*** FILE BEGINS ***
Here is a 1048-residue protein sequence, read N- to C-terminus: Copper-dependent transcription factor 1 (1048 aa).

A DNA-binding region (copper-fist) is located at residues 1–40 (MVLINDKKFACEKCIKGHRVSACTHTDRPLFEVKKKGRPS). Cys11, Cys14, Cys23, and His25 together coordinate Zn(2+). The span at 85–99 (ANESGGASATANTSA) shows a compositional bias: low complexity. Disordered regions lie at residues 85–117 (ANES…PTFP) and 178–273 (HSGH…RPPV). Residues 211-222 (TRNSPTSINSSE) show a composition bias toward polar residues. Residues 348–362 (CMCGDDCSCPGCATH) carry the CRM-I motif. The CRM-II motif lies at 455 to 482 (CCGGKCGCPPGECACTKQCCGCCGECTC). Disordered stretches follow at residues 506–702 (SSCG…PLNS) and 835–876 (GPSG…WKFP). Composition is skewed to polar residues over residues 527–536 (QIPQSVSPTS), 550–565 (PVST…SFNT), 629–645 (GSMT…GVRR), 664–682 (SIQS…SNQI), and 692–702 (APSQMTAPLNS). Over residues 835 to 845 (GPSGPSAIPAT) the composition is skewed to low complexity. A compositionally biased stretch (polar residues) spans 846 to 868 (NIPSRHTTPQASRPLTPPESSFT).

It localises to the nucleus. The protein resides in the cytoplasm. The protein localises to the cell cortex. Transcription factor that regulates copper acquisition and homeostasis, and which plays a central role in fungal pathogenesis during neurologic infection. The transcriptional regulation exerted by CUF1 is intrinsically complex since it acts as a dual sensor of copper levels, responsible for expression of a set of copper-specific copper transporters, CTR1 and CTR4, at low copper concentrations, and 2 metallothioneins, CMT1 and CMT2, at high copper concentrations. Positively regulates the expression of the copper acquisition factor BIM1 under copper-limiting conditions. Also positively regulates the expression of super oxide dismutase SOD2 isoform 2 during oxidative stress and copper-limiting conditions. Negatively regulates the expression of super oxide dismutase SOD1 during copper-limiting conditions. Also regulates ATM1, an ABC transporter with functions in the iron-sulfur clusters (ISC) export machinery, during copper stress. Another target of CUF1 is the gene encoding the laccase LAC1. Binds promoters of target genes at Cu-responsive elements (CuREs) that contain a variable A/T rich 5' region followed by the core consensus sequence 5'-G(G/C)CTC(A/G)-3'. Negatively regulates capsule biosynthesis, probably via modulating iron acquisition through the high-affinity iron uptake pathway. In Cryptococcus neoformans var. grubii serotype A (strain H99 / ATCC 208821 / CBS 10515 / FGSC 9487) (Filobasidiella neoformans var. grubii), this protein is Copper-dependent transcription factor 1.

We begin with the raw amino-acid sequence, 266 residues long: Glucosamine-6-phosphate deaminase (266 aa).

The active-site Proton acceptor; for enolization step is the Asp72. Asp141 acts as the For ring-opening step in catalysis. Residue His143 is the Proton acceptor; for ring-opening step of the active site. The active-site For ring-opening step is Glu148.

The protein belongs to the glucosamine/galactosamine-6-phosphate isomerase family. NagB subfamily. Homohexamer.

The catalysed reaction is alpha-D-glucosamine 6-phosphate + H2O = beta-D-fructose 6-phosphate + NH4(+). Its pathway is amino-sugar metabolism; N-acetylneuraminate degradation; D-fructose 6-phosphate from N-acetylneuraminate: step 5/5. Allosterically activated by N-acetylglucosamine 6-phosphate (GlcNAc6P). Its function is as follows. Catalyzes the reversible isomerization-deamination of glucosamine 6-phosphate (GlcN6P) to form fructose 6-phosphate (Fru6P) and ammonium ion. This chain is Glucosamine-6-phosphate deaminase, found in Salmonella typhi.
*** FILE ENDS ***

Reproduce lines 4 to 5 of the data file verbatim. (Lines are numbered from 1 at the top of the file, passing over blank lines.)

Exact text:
We begin with the raw amino-acid sequence, 266 residues long: Glucosamine-6-phosphate deaminase (266 aa).

The active-site Proton acceptor; for enolization step is the Asp72. Asp141 acts as the For ring-opening step in catalysis. Residue His143 is the Proton acceptor; for ring-opening step of the active site. The active-site For ring-opening step is Glu148.